I've started painting again. This time doing a small commission for someone who will give the painting to his wife as a Valentine's gift. How sweet!
Yet I've found out, once you stop painting for a while, you do get rusty. It takes a little time to get back to it and remember all those things you've learned previously. It's not quite like riding a bicycle, once you learn it you'll always know how to do it. The question is how to keep it up at a level you practiced before or even better. But after a few days of keeping at it, I do start to feel more at ease with painting.
Here, to help me remember, is a rehashing of some points I should always keep in mind when I paint.
1. 20% detail.
I read a book titled The 80/20 principle a while ago. It says 20% percent of population has 80% of wealth. Or in a company, 20% of employees produce 80% of work. It's a business concept, but the author used it to demonstrate how you can use the principle and choose to work on that 20% of work that will produce 80% of results. It's the same in painting. Your attention should never be evenly distributed to the whole painting. Devote 80% of your attention to only 20% of your painting. That 20% area in the painting is the focal point, where you want the views' eyes go to. Details everywhere means no focus, and it's only confusing to the viewers.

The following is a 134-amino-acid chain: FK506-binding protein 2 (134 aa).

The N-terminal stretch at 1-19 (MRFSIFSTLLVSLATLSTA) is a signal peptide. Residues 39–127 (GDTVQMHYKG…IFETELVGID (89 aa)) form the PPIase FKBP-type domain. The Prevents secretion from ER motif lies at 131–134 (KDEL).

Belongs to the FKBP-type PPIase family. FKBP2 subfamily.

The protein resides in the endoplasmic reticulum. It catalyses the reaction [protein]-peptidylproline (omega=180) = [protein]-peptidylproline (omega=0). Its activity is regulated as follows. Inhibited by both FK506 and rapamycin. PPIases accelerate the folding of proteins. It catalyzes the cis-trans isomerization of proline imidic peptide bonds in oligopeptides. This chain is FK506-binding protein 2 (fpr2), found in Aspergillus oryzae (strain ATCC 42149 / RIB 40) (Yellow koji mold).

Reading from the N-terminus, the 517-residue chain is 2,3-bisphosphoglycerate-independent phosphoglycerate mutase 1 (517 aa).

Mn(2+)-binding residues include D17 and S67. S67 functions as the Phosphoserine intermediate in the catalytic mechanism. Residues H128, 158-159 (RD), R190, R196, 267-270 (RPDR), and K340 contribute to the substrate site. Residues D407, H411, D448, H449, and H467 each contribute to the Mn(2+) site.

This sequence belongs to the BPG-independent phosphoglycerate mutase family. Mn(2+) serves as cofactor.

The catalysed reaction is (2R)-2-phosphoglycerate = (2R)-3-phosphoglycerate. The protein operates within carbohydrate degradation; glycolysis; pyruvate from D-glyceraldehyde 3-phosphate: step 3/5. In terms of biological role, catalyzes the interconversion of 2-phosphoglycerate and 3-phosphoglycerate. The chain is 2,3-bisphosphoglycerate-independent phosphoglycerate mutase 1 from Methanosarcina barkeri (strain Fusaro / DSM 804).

2. Masses first.
Too often I get caught in details (again!), and forget the whole picture. But before painting details, a foundation has to be laid, and masses established. It's the structure of the painting, the underlying pillar, that will hold the painting together even after it's added details and finished. This ties into the value plan of a painting. Establish the value patterns.
3. 20% empty space.
The same 80/20 concept. Not really empty, but a relatively quiet area. A painting needs a calm area for the viewers' eye to rest. It cannot be action everywhere.
4. Paint what catches your eye.
Painting is a response to what I see. I have to feel something about what I paint.